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Fireworks For The Fourth: No, The United States Was Not Founded To Be A ‘Christian Nation’

Note: Today’s blog post originally ran last year to mark Independence Day. For more information about the “Christian nation” myth, see this Americans United brochure.

Today is Independence Day, and many of us will be meeting up with family for cook-outs, picnics, reunions and other events.

Fireworks For The Fourth: No, The United States Was Not Founded To Be A ‘Christian Nation’

Tomorrow is Independence Day, and many of us will be meeting up with family for cook-outs, picnics, reunions and other events.

While I’m certainly not recommending that you get into an argument with your Uncle Lou who watches too much Fox News, I acknowledge that it might happen. If it does and the topic of America as a “Christian nation” comes up, here is some information you might find useful.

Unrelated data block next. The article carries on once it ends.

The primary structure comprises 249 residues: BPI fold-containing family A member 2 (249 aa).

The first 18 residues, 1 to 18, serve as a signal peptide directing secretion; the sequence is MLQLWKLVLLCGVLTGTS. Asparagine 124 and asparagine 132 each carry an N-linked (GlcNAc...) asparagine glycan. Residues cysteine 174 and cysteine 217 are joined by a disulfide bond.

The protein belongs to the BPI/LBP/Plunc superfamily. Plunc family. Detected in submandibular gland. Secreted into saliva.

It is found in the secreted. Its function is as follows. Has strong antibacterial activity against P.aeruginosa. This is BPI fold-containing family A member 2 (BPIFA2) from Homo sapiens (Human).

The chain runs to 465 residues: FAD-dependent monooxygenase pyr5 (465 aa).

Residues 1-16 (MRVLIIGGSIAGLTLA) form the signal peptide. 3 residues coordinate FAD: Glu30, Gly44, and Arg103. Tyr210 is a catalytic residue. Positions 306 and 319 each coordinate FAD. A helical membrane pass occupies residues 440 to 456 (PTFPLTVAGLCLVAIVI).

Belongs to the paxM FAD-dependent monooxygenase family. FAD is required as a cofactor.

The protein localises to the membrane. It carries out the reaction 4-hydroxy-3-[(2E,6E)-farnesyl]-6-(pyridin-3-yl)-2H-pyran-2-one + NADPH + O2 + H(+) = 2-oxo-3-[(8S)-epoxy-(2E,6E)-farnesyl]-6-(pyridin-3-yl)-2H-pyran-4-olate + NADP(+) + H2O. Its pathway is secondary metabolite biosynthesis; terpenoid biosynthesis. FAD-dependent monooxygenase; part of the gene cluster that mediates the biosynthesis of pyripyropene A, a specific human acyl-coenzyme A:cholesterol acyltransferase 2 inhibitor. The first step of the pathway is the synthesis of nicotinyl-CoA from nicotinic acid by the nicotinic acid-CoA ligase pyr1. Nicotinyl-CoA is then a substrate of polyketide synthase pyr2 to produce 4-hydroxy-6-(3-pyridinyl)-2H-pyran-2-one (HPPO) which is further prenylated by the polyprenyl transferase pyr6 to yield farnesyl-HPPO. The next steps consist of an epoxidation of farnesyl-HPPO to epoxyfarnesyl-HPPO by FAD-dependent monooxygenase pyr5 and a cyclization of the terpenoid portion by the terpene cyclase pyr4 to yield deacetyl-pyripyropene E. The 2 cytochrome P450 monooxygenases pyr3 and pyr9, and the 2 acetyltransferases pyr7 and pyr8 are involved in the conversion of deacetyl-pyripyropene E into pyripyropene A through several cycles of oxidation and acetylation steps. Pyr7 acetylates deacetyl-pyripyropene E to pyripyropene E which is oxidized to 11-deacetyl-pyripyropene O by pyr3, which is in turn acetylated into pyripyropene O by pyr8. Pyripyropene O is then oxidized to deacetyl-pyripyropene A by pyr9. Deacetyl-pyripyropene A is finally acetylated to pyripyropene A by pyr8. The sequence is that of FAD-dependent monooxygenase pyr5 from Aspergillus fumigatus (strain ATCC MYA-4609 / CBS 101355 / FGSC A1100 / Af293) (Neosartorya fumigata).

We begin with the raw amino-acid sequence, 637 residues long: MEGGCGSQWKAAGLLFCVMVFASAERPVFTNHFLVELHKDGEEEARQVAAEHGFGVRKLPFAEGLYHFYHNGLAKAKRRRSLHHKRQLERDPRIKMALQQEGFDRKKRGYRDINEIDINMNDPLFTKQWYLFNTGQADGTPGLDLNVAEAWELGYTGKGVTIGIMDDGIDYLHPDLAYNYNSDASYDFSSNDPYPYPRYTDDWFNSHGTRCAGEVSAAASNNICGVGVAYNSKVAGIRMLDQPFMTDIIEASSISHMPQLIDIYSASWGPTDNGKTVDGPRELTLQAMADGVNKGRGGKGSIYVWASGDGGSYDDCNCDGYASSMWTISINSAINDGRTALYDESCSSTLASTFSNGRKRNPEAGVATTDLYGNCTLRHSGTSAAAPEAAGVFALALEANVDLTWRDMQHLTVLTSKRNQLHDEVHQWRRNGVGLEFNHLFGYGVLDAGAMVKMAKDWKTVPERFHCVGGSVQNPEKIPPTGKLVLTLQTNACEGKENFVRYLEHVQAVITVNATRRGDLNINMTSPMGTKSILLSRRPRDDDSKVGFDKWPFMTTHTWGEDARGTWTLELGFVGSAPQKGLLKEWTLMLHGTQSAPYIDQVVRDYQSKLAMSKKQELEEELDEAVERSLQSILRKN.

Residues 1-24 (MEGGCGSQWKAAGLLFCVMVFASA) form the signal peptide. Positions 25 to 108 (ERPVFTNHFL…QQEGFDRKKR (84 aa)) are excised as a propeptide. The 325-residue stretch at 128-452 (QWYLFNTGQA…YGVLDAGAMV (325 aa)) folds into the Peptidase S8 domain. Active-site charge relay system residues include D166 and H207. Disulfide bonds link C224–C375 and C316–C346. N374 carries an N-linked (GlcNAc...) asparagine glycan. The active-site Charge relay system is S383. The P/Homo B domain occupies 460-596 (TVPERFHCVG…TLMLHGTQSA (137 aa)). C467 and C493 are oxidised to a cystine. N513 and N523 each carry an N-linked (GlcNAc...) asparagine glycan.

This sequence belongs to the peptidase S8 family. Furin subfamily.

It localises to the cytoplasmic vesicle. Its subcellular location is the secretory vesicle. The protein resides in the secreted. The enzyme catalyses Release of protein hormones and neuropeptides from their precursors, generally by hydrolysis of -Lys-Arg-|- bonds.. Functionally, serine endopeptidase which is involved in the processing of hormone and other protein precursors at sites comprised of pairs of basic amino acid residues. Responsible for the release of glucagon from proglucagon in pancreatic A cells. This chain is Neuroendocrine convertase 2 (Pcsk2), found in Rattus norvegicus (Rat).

Faith, Freedom And Frankfurters: An Independence Day Reflection

Editor's Note: "The Wall of Separation" today is re-posting an item that originally appeared on July 4, 2011. Happy Independence Day!

Last week, I gave a talk about church-state history at my wife’s church. I called my speech “The ‘Christian Nation’ Myth.”

Although I’m not an attorney, I laid out the case against the idea that the United States is some sort of officially Christian nation as one would in a courtroom, by marshaling the evidence.  I put forth the following points:

Faith, Freedom And Frankfurters: An Independence Day Reflection

Last week, I gave a talk about church-state history at my wife’s church. I called my speech “The ‘Christian Nation’ Myth.”

Although I’m not an attorney, I laid out the case against the idea that the United States is some sort of officially Christian nation as one would in a courtroom, by marshaling the evidence.  I put forth the following points: